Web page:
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Old 04-11-16, 10:43 AM
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Seems by your judgement, only the King George loyalist were good CITIZENs.
Absolutely, you darned rebels.

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Old 04-12-16, 12:59 PM
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Originally Posted by molten
Where's your bike?
Two chained out front, one at the LBS.

Or, see https://www.bikeforums.net/alt-bike-c...-grows-up.html
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Old 04-12-16, 02:32 PM
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Originally Posted by PatrickGSR94
The problem with sharrows is that many people don't know what they mean, and the fact that they are often coupled with (at least around Memphis) those ambiguous yellow cautionary signs with a bicycle symbol and the words "Share The Road". This is often interpreted by motorists as "you cyclists need to share the road and get out of my way!" Sharrows are much better when coupled with white regulatory signs (signs which convey the actual law instead of just suggestions) saying "Bikes May Use Full Lane" and "Change Lanes to Pass" below it.
I agree that BMUFL, CLTP is the ideal situation. But the fact that sharrows are not 100% obvious to all road users doesn't mean there's a problem with them. given that many drivers are just getting used to the idea of cyclists over the age of 12 on the road, ANY signage helps to build awareness of cyclists and helps reinforce the notion that we are legitimate road users. Education takes time.

FWIW, I ride in Memphis from time to time, and I'm pretty happy with most of what they've done with lanes and signage. I very rarely have issues with motorists there. That said, I hope they take those unsafe, annoying, and useless lanes on Riverfront Drive away and come up with something that's actually suitable for bikes and cars to share.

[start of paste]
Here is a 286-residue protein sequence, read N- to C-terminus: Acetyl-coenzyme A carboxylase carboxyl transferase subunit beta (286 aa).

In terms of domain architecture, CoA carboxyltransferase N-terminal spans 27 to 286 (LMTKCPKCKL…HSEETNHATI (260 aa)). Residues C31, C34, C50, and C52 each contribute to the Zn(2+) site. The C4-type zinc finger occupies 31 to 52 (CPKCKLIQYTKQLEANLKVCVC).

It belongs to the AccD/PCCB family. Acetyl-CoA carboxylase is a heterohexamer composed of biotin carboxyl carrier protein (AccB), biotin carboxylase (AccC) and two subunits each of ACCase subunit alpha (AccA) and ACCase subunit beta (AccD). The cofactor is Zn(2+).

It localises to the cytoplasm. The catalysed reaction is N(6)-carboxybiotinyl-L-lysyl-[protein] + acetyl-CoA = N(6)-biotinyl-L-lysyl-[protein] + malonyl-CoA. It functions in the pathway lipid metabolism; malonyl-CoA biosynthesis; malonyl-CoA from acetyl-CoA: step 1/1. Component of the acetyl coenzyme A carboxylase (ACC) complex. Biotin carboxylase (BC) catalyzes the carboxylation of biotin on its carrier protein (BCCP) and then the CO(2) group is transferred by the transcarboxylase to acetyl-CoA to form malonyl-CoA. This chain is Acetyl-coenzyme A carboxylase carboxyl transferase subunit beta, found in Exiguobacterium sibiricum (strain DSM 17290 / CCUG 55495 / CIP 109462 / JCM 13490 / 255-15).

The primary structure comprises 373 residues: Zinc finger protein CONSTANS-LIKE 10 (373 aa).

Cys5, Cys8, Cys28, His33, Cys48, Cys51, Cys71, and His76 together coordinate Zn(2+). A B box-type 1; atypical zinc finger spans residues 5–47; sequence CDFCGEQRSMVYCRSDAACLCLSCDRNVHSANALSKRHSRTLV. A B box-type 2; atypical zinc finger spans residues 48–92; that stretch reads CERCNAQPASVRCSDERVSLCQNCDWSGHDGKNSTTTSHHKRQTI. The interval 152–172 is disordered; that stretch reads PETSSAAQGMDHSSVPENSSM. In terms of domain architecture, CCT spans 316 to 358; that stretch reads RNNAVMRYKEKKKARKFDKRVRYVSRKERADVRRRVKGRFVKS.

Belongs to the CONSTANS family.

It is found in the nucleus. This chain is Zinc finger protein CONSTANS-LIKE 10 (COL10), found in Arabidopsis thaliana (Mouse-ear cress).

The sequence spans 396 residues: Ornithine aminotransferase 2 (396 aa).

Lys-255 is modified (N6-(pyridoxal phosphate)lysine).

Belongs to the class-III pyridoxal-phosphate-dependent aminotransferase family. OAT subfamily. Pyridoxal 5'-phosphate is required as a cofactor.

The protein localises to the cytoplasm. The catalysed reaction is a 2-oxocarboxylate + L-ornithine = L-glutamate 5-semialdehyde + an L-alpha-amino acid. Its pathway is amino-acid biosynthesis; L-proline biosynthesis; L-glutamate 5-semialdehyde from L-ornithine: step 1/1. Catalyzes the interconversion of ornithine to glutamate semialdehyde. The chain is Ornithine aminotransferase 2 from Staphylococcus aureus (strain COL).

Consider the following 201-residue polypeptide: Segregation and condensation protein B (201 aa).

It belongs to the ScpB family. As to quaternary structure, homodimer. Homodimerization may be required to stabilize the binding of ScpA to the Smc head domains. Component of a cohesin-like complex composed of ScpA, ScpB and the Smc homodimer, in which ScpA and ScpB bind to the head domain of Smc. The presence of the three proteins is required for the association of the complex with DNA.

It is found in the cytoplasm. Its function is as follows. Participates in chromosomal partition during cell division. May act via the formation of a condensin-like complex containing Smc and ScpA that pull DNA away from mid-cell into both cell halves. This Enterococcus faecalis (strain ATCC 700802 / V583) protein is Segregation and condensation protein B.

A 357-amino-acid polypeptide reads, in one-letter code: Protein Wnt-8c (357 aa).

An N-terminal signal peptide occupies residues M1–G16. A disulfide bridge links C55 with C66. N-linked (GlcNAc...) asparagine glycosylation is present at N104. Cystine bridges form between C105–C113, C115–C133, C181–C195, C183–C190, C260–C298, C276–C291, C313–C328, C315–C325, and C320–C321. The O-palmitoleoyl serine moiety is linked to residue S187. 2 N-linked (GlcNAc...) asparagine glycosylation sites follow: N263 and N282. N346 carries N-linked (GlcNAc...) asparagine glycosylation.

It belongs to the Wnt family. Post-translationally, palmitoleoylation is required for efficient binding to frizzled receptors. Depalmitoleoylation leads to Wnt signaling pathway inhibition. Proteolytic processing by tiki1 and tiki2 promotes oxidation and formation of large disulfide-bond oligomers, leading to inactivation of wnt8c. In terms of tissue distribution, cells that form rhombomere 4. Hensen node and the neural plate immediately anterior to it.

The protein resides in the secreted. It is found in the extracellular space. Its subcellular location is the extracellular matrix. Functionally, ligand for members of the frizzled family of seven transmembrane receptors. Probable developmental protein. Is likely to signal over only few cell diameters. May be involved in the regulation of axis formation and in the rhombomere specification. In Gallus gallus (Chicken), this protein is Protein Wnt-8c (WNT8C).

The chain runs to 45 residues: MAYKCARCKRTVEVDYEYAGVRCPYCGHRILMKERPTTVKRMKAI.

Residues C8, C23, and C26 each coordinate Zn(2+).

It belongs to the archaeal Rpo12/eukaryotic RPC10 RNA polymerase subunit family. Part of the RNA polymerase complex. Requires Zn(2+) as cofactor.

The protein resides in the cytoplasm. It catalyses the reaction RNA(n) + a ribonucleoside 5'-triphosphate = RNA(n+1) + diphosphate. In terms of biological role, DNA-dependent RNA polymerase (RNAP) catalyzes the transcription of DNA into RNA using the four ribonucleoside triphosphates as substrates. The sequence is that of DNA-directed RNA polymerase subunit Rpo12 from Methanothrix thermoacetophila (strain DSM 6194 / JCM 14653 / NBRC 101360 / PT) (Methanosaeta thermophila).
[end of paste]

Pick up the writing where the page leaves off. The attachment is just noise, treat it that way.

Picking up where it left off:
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Old 04-12-16, 02:37 PM
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Originally Posted by bbbean
I agree that BMUFL, CLTP is the ideal situation. But the fact that sharrows are not 100% obvious to all road users doesn't mean there's a problem with them. given that many drivers are just getting used to the idea of cyclists over the age of 12 on the road, ANY signage helps to build awareness of cyclists and helps reinforce the notion that we are legitimate road users. Education takes time.

FWIW, I ride in Memphis from time to time, and I'm pretty happy with most of what they've done with lanes and signage. I very rarely have issues with motorists there. That said, I hope they take those unsafe, annoying, and useless lanes on Riverfront Drive away and come up with something that's actually suitable for bikes and cars to share.

BB
The Riverside Drive (experimental) project is long since gone. It's back to 4-lane. It was definitely crappy.

Front Street north of Beale was recently resurfaced, with sharrows placed on part of it, and bike lanes on the other part.
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Old 04-12-16, 03:01 PM
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Originally Posted by PatrickGSR94
The Riverside Drive (experimental) project is long since gone. It's back to 4-lane. It was definitely crappy.

Front Street north of Beale was recently resurfaced, with sharrows placed on part of it, and bike lanes on the other part.
Glad to hear Riverside is restored. When I'm in Memphis, I usually stay on Mud Island, so I'll have to look for the new pavement on Front. Breakfast at the Arcade always figures into my Memphis trips (no better bike fuel that Arcade coffee and sweet potato pancakes!), so a better Front St. will be a nice perk.